Me and My Shadow by Deborah Stone

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Me and My Shadow by Deborah Stone

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Category: General Fiction
Rating: 4/5
Reviewer: Jill Murphy
Reviewed by Jill Murphy
Summary: A woman talks to her psychiatrist about her tumultuous life, her complicated, dysfunctional family, and above all, her resentment of her sister. Cleverly plotted and elegantly told, this is a novel with a sting in its tail.
Buy? Yes Borrow? Yes
Pages: 290 Date: December 2021
Publisher: Independent
ISBN: 978-8781372775

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What happens when someone is pushed too far and they begin to lose their grip on reality? How would you cope if you felt that no one loved you? And how far would you go to be happy? Accompany Rachel as she tries to shake off the shadows of her past and attempts to repair decades worth of pain.

Rachel is in a current conversation with her psychiatrist, who pushes her to recall her life from very young childhood onwards. But Rachel is combative with Doctor Blake, sometimes even contemptuous of her. You can see that it's not an easy therapeutic relationship. Rachel's recall of her life is in remarkable detail. She remembers each minor slight and each major betrayal in perfect detail with absolute and unforgiving clarity.

The main focus is her family - primarily her mother's favouritism towards Rachel's younger sister, Catherine, who was born premature and needed all the attention as a baby, and her sister's malicious manipulation of that favouritism. The slights are frequent and Rachel's resentment plain. But as the story goes on, we also see how every relationship outside the family that Rachel tries to make is poisoned, either directly or indirectly, by this unhappy family dynamic and indeed sometimes deliberately by Catherine herself. There's partner abuse, infidelity, drug abuse, unemployment. Rachel's life has never been easy.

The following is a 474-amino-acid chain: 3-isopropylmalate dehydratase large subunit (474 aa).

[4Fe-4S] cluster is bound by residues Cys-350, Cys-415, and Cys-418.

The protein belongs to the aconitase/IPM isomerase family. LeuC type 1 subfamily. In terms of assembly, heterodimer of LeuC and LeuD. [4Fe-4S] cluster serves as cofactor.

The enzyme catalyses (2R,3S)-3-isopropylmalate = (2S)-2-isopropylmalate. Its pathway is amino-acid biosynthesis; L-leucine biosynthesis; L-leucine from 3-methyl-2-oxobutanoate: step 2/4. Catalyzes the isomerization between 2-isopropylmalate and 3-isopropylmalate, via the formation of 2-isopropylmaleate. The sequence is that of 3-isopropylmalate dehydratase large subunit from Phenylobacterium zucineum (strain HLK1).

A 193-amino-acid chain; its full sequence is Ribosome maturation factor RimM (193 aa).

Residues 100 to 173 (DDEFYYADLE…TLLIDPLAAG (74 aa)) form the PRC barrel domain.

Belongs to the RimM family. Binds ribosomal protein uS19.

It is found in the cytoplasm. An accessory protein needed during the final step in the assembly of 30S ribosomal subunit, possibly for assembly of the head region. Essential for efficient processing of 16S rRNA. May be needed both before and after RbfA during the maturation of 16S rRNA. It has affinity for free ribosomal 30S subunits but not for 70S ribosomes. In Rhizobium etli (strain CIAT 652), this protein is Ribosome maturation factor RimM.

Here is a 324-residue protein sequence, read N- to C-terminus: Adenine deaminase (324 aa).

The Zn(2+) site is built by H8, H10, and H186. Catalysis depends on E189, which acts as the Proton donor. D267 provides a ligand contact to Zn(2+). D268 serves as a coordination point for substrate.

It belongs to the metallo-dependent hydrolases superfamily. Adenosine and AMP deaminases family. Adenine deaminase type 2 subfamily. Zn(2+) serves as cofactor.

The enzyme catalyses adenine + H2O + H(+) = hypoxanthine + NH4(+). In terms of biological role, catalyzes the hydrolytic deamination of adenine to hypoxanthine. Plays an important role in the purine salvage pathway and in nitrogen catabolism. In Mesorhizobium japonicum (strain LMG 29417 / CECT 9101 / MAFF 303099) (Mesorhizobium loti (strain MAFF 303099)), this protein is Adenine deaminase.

It's clear from the narrative that Rachel is probably not a voluntary patient of Doctor Blake's. But why that is or how it happened, we don't know. Rachel is an unreliable narrator so we can't be sure at what point her story lurches from an accurate autobiography into the state of mind that has prompted her current situation. We do know it's unlikely to be good. And you can't help but pity her as she tries to pick up the pieces of her life over and over again, only to see them dashed every time.

I enjoyed this cleverly written novel, although its events are really rather depressing. There's a twist in the tale, of course, and Stone does a good job of not signalling it too heavily and an equally good job of maintaining tension and curiosity. The novel is neatly written, not shying away from horrible events but not revelling in them either. The characters are three-dimensional - Rachel herself isn't an entirely sympathetic victim of circumstance and the antagonist, Catherine, one suspects, might have a redeeming quality or two, if only one could see past Rachel to find them.

If you enjoy stories that examine how and why families can go terribly wrong with terrible consequences, you'll like Me and My Shadow.

You might also enjoy What's Left Unsaid, Stone's first novel, an absorbing story of family secrets, the breakdown of a marriage, and a parent with dementia.

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